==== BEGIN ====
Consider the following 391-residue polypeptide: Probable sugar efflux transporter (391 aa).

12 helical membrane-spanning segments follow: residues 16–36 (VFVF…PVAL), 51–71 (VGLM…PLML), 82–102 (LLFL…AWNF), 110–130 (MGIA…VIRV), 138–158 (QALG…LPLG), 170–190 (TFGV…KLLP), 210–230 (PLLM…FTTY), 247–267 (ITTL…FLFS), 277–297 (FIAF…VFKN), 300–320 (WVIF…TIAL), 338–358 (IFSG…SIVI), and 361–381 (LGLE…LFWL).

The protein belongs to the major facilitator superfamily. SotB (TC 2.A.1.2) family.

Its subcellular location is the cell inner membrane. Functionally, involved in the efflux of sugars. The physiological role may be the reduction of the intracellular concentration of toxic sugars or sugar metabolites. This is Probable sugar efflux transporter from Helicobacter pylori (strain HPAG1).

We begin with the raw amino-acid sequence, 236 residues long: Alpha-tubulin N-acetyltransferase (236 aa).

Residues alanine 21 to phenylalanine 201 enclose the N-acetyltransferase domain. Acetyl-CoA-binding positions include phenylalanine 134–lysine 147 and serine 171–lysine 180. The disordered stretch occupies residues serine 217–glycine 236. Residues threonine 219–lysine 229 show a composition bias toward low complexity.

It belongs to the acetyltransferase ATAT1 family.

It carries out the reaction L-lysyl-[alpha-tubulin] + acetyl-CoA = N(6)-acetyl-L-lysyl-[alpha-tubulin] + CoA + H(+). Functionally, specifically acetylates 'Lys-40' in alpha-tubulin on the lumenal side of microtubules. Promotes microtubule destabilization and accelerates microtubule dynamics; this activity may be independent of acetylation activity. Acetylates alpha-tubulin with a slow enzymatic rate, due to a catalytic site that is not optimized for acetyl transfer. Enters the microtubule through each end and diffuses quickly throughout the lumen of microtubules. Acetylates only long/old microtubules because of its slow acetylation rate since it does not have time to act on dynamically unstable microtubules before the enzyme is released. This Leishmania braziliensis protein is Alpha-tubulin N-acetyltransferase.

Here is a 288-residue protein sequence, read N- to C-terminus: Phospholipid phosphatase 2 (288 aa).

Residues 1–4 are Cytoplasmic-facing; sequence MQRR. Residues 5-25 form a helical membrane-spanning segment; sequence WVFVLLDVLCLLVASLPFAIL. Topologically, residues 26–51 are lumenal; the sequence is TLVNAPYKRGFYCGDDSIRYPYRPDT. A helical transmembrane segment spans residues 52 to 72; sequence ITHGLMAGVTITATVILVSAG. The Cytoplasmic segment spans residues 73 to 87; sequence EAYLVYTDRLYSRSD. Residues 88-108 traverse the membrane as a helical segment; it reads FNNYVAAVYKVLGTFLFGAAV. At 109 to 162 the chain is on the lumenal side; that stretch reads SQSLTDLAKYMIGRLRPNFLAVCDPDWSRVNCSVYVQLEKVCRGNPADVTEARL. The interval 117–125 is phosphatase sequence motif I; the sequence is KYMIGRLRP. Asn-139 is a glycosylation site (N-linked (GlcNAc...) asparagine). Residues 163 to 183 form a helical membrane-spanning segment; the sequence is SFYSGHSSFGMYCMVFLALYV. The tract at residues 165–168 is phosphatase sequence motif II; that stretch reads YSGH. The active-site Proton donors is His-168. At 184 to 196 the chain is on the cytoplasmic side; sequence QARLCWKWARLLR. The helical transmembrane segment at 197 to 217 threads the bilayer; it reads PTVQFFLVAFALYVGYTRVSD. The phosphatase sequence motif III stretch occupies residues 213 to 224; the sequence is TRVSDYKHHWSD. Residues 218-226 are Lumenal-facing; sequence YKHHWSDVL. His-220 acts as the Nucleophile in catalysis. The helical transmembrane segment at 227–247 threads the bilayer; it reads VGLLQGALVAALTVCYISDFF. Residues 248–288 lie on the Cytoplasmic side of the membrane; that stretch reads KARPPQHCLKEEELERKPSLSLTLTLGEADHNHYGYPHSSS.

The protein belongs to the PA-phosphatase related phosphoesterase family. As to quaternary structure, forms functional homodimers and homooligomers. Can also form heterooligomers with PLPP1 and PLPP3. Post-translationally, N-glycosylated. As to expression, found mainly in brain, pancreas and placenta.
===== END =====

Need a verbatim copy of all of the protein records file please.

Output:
Consider the following 391-residue polypeptide: Probable sugar efflux transporter (391 aa).

12 helical membrane-spanning segments follow: residues 16–36 (VFVF…PVAL), 51–71 (VGLM…PLML), 82–102 (LLFL…AWNF), 110–130 (MGIA…VIRV), 138–158 (QALG…LPLG), 170–190 (TFGV…KLLP), 210–230 (PLLM…FTTY), 247–267 (ITTL…FLFS), 277–297 (FIAF…VFKN), 300–320 (WVIF…TIAL), 338–358 (IFSG…SIVI), and 361–381 (LGLE…LFWL).

The protein belongs to the major facilitator superfamily. SotB (TC 2.A.1.2) family.

Its subcellular location is the cell inner membrane. Functionally, involved in the efflux of sugars. The physiological role may be the reduction of the intracellular concentration of toxic sugars or sugar metabolites. This is Probable sugar efflux transporter from Helicobacter pylori (strain HPAG1).

We begin with the raw amino-acid sequence, 236 residues long: Alpha-tubulin N-acetyltransferase (236 aa).

Residues alanine 21 to phenylalanine 201 enclose the N-acetyltransferase domain. Acetyl-CoA-binding positions include phenylalanine 134–lysine 147 and serine 171–lysine 180. The disordered stretch occupies residues serine 217–glycine 236. Residues threonine 219–lysine 229 show a composition bias toward low complexity.

It belongs to the acetyltransferase ATAT1 family.

It carries out the reaction L-lysyl-[alpha-tubulin] + acetyl-CoA = N(6)-acetyl-L-lysyl-[alpha-tubulin] + CoA + H(+). Functionally, specifically acetylates 'Lys-40' in alpha-tubulin on the lumenal side of microtubules. Promotes microtubule destabilization and accelerates microtubule dynamics; this activity may be independent of acetylation activity. Acetylates alpha-tubulin with a slow enzymatic rate, due to a catalytic site that is not optimized for acetyl transfer. Enters the microtubule through each end and diffuses quickly throughout the lumen of microtubules. Acetylates only long/old microtubules because of its slow acetylation rate since it does not have time to act on dynamically unstable microtubules before the enzyme is released. This Leishmania braziliensis protein is Alpha-tubulin N-acetyltransferase.

Here is a 288-residue protein sequence, read N- to C-terminus: Phospholipid phosphatase 2 (288 aa).

Residues 1–4 are Cytoplasmic-facing; sequence MQRR. Residues 5-25 form a helical membrane-spanning segment; sequence WVFVLLDVLCLLVASLPFAIL. Topologically, residues 26–51 are lumenal; the sequence is TLVNAPYKRGFYCGDDSIRYPYRPDT. A helical transmembrane segment spans residues 52 to 72; sequence ITHGLMAGVTITATVILVSAG. The Cytoplasmic segment spans residues 73 to 87; sequence EAYLVYTDRLYSRSD. Residues 88-108 traverse the membrane as a helical segment; it reads FNNYVAAVYKVLGTFLFGAAV. At 109 to 162 the chain is on the lumenal side; that stretch reads SQSLTDLAKYMIGRLRPNFLAVCDPDWSRVNCSVYVQLEKVCRGNPADVTEARL. The interval 117–125 is phosphatase sequence motif I; the sequence is KYMIGRLRP. Asn-139 is a glycosylation site (N-linked (GlcNAc...) asparagine). Residues 163 to 183 form a helical membrane-spanning segment; the sequence is SFYSGHSSFGMYCMVFLALYV. The tract at residues 165–168 is phosphatase sequence motif II; that stretch reads YSGH. The active-site Proton donors is His-168. At 184 to 196 the chain is on the cytoplasmic side; sequence QARLCWKWARLLR. The helical transmembrane segment at 197 to 217 threads the bilayer; it reads PTVQFFLVAFALYVGYTRVSD. The phosphatase sequence motif III stretch occupies residues 213 to 224; the sequence is TRVSDYKHHWSD. Residues 218-226 are Lumenal-facing; sequence YKHHWSDVL. His-220 acts as the Nucleophile in catalysis. The helical transmembrane segment at 227–247 threads the bilayer; it reads VGLLQGALVAALTVCYISDFF. Residues 248–288 lie on the Cytoplasmic side of the membrane; that stretch reads KARPPQHCLKEEELERKPSLSLTLTLGEADHNHYGYPHSSS.

The protein belongs to the PA-phosphatase related phosphoesterase family. As to quaternary structure, forms functional homodimers and homooligomers. Can also form heterooligomers with PLPP1 and PLPP3. Post-translationally, N-glycosylated. As to expression, found mainly in brain, pancreas and placenta.